On membership, I should add that, from the Commonwealth’s point of view, there was a subtext about Ireland. Certainly, successive Secretary Generals attempted to develop the thought that there might be an opportune moment for Ireland to come in. The opportunity was felt to be at the next CHOGM, in Durban, with the hope that South Africa and, even before he had demitted office, Mandela might lead the charge in helping Ireland come back. Of course, the idea was that it would link with the Good Friday Agreement and the developments that occurred there, but that was not to be.
The membership question is quite fascinating to recall. It is useful to recall that it was Mandela, in 1995, who was quite instrumental in getting Mozambique into the Commonwealth. He stood up and said, ‘This is a frontline state that has borne the brunt of apartheid South Africa’s attacks. They have been a Commonwealth cousin since 1975, when the Commonwealth set up a special fund for them. Whatever you do, please take them in’. When Mandela spoke, who would demur, and Mozambique came in. It set off some alarm bells, however, and the UK was not the only one that said, ‘Hang on – here is a Lusophone country with no historical or administrative association with the Commonwealth. You have just allowed them to come in. You need to set up some rules and regulations about membership’. That is what spawned the intergovernmental committee on Commonwealth membership that Stuart referred to, chaired by New Zealand. I will come back to that in a moment.
I completely agree with what Stuart said: Palestine had a lot of support. The Oslo Process was very advanced and people thought that Palestine was about to get sovereign statehood. Then, of course, some people said, ‘What about Israel?’ and that immediately generated a major debate. The strong support for Palestine among some non-aligned and Islamic member states was immediately countered by people who said, ‘Israel has as much of a historical right to come in and Israel is a democracy’ etc. That quite quickly put paid to the chances of Palestine coming in, because you immediately saw the prospect of future Commonwealth summits bedevilled by confrontation and contention between Palestine and Israel. Very politely, the matter was simply kept under review until Palestine assumed statehood, which, of course, has still not happened. Yemen and Rwanda suffered a similar fate: they were politely put on the shelf. As Stuart said, Rwanda came back many years later.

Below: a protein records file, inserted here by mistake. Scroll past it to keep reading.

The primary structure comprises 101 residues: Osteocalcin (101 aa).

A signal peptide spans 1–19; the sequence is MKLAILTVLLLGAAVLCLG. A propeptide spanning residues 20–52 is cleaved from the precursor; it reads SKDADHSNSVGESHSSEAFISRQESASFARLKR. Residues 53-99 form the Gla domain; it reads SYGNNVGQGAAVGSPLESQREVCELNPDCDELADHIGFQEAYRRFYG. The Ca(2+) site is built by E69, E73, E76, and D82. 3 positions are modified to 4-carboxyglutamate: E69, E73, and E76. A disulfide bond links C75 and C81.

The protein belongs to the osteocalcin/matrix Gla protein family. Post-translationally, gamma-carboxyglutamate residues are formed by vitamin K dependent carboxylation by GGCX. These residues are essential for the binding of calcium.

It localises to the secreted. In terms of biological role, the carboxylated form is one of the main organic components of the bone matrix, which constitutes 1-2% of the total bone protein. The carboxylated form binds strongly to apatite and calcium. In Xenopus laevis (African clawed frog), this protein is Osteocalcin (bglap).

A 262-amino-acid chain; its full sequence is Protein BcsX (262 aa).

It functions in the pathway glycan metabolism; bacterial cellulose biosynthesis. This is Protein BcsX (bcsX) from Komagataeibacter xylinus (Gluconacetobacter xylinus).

What I want to mention about membership is something that is not often noticed. This committee led by the New Zealand High Commissioner reported to the Edinburgh CHOGM, and its recommendations were approved. One of the recommendations was that, effectively – and I am paraphrasing – the British monarch would, in the future, be symbolically the head of the Commonwealth. This was a major change from the London Declaration of 1949, which talked about the King at that time, not the British monarch. I think people who let this committee’s report go through on the nod probably did not wake up to this, and woke up to it after the meeting and said, ‘Hang on – this is not something we subscribe to voluntarily’. Many years later, at the Kampala CHOGM, where the latest iteration of eligibility for Commonwealth membership was articulated, it was changed back to acceptance of Queen Elizabeth II as head of the Commonwealth. This was in 2007. I mention this only because the 2018 CHOGM is likely to see this discussion again.
One more comment about Tony Blair and his style of chairmanship: people were not used to it. An additional angle in the Commonwealth, especially in cultures like Africa and Asia, is that age matters and you respect seniority. The likes of Mugabe, Museveni, Nujoma, Gujral, and perhaps even Chrétien and Tuilaepa of Samoa, saw this very young Prime Minister, unconventional in his ways, stopping debates etc. I do not think that went down very well.
Dr Sue Onslow
Do you know who drafted the phraseology of recognising ‘the British monarch as symbolic of the free association’ in the intergovernmental committee?
It was a committee of member governments. We in the Secretariat were not associated with that. I cannot honestly answer that question, but perhaps Stuart has some more intelligence than I do.
I could not say. All I would say is that the situation was made slightly more dramatic because of the way that Chief Anyaoku dealt with the question when it was put to him at the final press conference when Tony Blair was there with him. The Chief had long had a view that it ought to be the British monarch and that there should be no question but that Charles would succeed, so that was his private view. When he was pressed on this, he was ambiguous, I think, in his response and, therefore, slightly fuelled the issue.
Sir John Holmes